But don’t get too caught up in the hallucinatory narrative, which usually makes little sense. Characters’ motivations are inconsistent and confusing (especially as Jireš delves deeper and deeper into Valerie’s unconscious), plot points come and go with no explanation, and the spare dialogue is often random and inconsequential. And don’t try too hard looking for references to the Prague Spring, colonialism, and communism; just trust that they’re in there. Instead, let yourself luxuriate in Jan Curík’s lush imagery, Lubos Fiser and Jan Klusák’s Baroque score, Krumbachová’s enchanting production design, and Jan Oliva’s weirdly wonderful art direction. Valerie’s white bedroom is enchantingly surreal, a private world in a darkly magical Medieval land beset by incest, rape, fire, murder, self-flagellation, paganism, and monsters, everything dripping with blood and sex. No, this is most definitely not a fantasia for kids. “Ester Krumbachová: Unknown Master of the Czechoslovak New Wave” runs May 24-29 and also includes Zbyněk Brynych’s . . . and the Fifth Horseman Is Fear in addition to all the films listed above as well as Krumbachová’s own The Murder of Mr. Devil, the only film she directed, screening with introductions May 24 and 27.

FLEET WEEK 2019

Fleet Week will feature celebrations, commemorations, and memorials May 24-30 in all five boroughs (photo courtesy Fleet Week New York)

Fleet Week will feature celebrations, commemorations, and memorials May 22-28 in all five boroughs (photo courtesy Fleet Week New York)

Intrepid Sea, Air & Space Museum and other locations in all five boroughs
Pier 86, 12th Ave. & 46th St.
May 22–28
www.intrepidmuseum.org
militarynews.com

The U.S. Navy, Marine Corps, and Coast Guard will be pouring into New York City for Fleet Week, which takes place May 22-28 at the Intrepid, in Times Square, and at other locations. The annual celebration, which began in 1982, leads into Memorial Day weekend, reminding everyone that the holiday is not just about barbecues and beaches. Below are only some of the highlights, all free and open to the public. Admission to the museum, which is hosting many indoor demonstrations, exhibitions, and performances, is $24-$33 but free for all U.S. military and veterans.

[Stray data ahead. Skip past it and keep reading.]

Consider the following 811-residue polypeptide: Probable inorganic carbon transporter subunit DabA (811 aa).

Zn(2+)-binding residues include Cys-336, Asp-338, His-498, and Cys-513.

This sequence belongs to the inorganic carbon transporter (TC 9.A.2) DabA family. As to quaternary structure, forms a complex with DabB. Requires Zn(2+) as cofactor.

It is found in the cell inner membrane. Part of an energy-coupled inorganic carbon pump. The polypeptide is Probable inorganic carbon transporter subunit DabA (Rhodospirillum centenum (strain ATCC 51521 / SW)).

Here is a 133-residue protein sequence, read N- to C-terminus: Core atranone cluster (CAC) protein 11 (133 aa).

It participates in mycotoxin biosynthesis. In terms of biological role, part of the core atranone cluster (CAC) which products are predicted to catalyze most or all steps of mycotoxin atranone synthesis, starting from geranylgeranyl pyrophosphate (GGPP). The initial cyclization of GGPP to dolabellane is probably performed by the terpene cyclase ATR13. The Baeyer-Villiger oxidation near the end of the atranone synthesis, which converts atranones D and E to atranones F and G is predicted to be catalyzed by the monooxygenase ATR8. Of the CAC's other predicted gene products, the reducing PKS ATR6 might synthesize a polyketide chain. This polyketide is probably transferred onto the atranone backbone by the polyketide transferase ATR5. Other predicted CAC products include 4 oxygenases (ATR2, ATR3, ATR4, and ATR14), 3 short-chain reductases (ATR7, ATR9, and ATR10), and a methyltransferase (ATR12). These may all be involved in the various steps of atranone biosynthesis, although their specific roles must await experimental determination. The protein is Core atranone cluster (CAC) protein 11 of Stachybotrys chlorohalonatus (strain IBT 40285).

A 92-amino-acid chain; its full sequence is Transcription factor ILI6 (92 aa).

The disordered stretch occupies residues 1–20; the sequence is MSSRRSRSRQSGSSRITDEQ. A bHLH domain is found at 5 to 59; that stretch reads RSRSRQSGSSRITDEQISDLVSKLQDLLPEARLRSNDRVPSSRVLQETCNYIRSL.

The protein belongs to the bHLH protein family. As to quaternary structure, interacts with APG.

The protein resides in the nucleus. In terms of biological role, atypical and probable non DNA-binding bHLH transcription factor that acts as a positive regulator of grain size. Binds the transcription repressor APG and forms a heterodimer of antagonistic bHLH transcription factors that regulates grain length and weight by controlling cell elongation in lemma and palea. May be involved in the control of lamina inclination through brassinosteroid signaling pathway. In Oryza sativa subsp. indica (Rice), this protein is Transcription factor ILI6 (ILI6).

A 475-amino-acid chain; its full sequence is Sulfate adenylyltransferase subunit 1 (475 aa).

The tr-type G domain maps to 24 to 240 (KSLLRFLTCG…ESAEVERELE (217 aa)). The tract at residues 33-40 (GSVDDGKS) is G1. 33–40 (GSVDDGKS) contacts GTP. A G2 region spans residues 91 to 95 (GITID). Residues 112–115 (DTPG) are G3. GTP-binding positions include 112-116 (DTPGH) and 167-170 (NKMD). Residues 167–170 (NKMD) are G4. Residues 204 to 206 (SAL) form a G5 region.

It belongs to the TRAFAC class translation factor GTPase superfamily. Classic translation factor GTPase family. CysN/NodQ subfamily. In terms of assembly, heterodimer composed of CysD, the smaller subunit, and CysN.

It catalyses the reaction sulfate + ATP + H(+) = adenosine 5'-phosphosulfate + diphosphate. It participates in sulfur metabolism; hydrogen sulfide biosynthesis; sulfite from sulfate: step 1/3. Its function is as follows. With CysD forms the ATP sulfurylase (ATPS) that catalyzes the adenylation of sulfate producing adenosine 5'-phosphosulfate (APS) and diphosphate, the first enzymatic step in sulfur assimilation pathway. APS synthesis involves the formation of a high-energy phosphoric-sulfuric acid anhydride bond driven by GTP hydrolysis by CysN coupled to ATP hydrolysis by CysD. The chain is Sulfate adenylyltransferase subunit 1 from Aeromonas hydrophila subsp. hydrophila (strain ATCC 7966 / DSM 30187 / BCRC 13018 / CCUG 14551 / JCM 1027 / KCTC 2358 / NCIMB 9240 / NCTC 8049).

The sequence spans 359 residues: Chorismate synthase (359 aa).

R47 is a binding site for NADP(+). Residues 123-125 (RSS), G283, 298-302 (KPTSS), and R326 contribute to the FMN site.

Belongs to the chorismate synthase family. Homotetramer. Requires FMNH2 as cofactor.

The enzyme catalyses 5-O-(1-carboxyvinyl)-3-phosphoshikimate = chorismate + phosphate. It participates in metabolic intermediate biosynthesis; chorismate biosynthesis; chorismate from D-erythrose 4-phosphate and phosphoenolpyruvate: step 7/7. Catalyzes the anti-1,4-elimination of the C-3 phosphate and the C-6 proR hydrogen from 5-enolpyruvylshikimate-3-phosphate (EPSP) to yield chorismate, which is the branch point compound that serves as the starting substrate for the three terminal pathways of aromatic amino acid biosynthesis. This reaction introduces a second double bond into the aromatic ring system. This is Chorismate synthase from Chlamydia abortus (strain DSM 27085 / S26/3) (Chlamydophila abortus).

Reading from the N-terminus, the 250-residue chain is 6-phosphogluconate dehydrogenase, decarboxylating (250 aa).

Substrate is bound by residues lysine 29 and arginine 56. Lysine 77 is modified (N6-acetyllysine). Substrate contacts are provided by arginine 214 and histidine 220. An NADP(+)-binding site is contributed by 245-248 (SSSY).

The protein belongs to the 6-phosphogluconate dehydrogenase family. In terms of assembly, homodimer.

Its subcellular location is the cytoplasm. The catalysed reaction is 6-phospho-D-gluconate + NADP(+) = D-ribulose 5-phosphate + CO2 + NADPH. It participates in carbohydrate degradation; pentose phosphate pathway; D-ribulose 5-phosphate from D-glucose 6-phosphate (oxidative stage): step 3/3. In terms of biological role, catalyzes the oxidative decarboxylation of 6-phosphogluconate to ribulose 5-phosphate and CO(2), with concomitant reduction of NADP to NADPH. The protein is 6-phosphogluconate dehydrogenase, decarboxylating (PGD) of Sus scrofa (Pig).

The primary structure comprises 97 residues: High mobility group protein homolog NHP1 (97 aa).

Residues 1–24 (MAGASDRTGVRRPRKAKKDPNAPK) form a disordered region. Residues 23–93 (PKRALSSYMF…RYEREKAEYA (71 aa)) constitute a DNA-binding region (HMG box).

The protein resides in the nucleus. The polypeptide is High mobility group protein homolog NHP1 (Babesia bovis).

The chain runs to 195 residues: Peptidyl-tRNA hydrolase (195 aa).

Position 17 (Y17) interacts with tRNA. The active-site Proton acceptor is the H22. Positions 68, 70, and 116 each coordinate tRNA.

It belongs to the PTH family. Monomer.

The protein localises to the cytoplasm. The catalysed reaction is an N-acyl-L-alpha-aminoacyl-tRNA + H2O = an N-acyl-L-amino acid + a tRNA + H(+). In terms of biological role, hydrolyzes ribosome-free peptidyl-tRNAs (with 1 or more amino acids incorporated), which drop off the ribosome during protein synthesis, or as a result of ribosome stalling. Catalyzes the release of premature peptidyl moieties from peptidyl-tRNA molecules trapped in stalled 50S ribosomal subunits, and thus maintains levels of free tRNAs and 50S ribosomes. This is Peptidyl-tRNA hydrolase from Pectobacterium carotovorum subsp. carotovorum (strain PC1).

Wednesday, May 22
Parade of Ships, New York Harbor, Pier 86, 8:00 am

Musical Performance: U.S. Fleet Forces “Brass Band,” South Street Seaport, 12 Fulton St., 12:30

Musical Performance: Navy Band Northeast’s “Ceremonial Band,” Washington Square Park arch, 4:00

Thursday, May 23
USNA Yard Patrol Squadron, visiting ship tour, Pier 86, 10:00 am - 3:00 pm

USCGC Lawrence Lawson, visiting ship tour, Pier 86, 10:00 am - 3:00 pm

Musical Performance: U.S. Fleet Forces “Brass Band,” Union Square Park, noon

Thursday, May 23
through
Saturday, May 25

Navy Dive Tank, Military Island, Times Square, 10:00 am - 5:00

Friday, May 24
USNA Yard Patrol Squadron, visiting ship tour, Pier 86, 10:00 am - 3:00 pm

USCGC Lawrence Lawson, visiting ship tour, Pier 86, 10:00 am - 3:00 pm

USCG Silent Drill Team, Military Island, Times Square, 2:30

USMC Martial Arts Program demonstration, Military Island, Times Square, 3:15

Summer Movie Night: Top Gun (Tony Scott, 1986), Intrepid Flight Deck, 7:00

Musical Performance: U.S. Fleet Forces “Brass Band,” Military Island, Times Square, 7:30

Saturday, May 25
U.S. Marine Corps, U.S. Air Force Auxiliary/Civil Air Patrol, LEGOLAND New York Resort, U.S. Coast Guard Auxiliary, Intrepid Education, American Red Cross, Restored and Antique Military Vehicle Clubs, Guide Dog Foundation/America’s Vet Dogs — The Veterans K-9 Corp, American Legion and FDNY, Pier 86, 10:00 am - 6:00 pm

USCGC Lawrence Lawson, visiting ship tour, Pier 86, 10:00 am - 6:00 pm

Musical Performance: RamCorps, University of Mobile, Pier 86 main stage, noon

Facepainting: Faces by Derrick, Pier 86, noon - 4:00

Musical Performance: Latin Giants of Jazz, Pier 86 main stage, 1:00

USCG Silent Drill Team, Rockefeller Center Plaza, 2:00

Musical Performance: USMC Battle Color Detachment, including the USMC Silent Drill Platoon and Drum and Bugle Corps, Marine Day at Prospect Park, 3:30

Musical Performance — America's Sweethearts: Vintage Vocal Trio, Pier 86 main stage, 3:00 & 5:00

Musical Performance: 78th Army Band, Pier 86 main stage, 4:00

Musical Performance: Navy Band Northeast’s Rock Band “Rhode Island Sound,” Military Island, Times Square, 6:00